Whit Ayres, December 12

Whit Ayres’ comments to The Atlantic regarding the primary challenges of Ron DeSantis and Nikki Haley:

As the veteran GOP pollster Whit Ayres told me, DeSantis “has tried to appeal to some of the ‘always Trump’ voters, but the ‘always Trump’ voters are always Trump for a reason. Nikki Haley seems to have figured out the job is to consolidate the ‘maybe Trump’ voters who supported Trump twice but now … want a different style and different temperament.”

To read the full article, please click here.

Jon McHenry, December 6

Jon McHenry spoke with NPR regarding the stakes of the fourth Republican presidential primary debate:

Republican pollster Jon McHenry of North Star Opinion Research believes there’s still a narrow opening for an alternative, “as much as Donald Trump is trying to force it closed and lock it.”

But, debate performance is crucial at this stage.

“Because there’s only four, and they all get more airtime, it puts a premium on actually being knowledgeable about these issues,” McHenry explained.

Ahead of the debate, McHenry said he saw it as a make-or-break moment, particularly for DeSantis, who’d once been seen as the most likely Republican hopeful to take on Trump. But McHenry points to a recent shakeup at a pro-DeSantis super PAC, and the fact that Haley seems to have stepped into that role based on polling and support from donors like the Koch network.

To read the full article, please click here, or click here to listen to the December 5 radio story.

Whit Ayres, November 14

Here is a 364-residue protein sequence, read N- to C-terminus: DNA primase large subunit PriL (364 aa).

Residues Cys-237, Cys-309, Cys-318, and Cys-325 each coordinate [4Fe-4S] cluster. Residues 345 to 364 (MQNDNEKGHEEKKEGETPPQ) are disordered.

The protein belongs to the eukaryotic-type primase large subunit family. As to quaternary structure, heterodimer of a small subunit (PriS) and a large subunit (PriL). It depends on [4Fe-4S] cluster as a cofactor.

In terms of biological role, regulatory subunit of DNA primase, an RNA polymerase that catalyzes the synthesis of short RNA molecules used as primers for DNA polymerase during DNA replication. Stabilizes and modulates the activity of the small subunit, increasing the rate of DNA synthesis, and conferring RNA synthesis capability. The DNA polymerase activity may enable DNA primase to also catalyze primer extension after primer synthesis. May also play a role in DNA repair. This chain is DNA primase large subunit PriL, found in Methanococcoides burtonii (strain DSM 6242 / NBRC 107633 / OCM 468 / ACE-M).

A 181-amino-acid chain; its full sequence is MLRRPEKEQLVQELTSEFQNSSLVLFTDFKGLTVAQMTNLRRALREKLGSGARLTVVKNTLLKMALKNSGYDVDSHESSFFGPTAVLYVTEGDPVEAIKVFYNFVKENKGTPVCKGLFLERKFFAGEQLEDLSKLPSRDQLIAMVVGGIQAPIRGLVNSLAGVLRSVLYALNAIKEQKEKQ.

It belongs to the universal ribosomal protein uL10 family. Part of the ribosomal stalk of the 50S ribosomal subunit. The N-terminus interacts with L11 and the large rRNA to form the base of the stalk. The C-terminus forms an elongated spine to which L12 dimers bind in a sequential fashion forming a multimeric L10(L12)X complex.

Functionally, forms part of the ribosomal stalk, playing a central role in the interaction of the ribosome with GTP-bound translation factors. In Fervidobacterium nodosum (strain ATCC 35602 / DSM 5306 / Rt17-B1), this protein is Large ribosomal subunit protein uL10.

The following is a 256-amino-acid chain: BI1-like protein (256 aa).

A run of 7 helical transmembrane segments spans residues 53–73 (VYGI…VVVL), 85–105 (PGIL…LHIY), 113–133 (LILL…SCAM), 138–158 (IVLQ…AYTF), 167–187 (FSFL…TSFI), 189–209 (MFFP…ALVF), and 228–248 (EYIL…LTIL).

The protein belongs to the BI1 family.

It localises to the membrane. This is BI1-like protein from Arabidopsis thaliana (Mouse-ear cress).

Whit Ayres’ in CNN regarding Governor Nikki Haley and the Republican presidential primary:

“I think Haley is clearly the second-place candidate right now,” said veteran Republican pollster Whit Ayres.

Ayres has famously divided the GOP electorate into three camps: an always Trump group immovably bound to him; a never Trump group implacably hostile to him; and a maybe Trump group that supported him but is wearying of the chaos that surrounds him and is open to an alternative. DeSantis, Ayres argued, has “has tried to appeal to some of the ‘always Trump’ voters, but the ‘always Trump’ voters are always Trump for a reason. Nikki Haley seems to have figured out the job is to consolidate the ‘maybe Trump’ voters who supported Trump twice but now … want a different style and different temperament.”

To read the full article, please click here.

Jon McHenry, November 8

Jon McHenry spoke with NPR news about Governor Nikki Haley’s path to the Republican nomination:

Republican pollster Jon McHenry with North Star Opinion Research says if Haley can make a very strong showing in the early contests in Iowa, New Hampshire and her home state of South Carolina, she could still have at least a theoretical – albeit narrow – path to the nomination.

“It’s not overly likely,” McHenry cautioned, “given the sort of the cult like following [Trump] seems to have among some primary voters.” 

“But I do think Gov. Haley has probably the best shot of the rest of the field,” he added. 

McHenry says Haley would need to continue standing out in the debates, and hope that more of her rivals drop out, like former Vice President Mike Pence did recently.

To read the full story or listen to the audio, please click here.

Whit Ayres, October 29

Whit Ayres’ comments in Politico on Governor Nikki Haley’s standing in the Republican presidential nominating contest:

“It’s coming at a great time for her,” said Whit Ayres, a longtime Republican pollster. “Sometimes the direction of movement is as important as the absolute level of standing — and she’s going up, while the other candidates are either going down or remaining flat.”

Despite Trump still leading the rest of the field by as many as 50 points nationally and 30 points in the early states, Haley is now the main reason DeSantis can no longer declare the primary a “two-man race.” She has closed in on DeSantis, surpassing him in New Hampshire and South Carolina, and is slowly gaining on him in Iowa, despite the Florida governor barnstorming the state throughout the summer and investing significantly more there than Haley.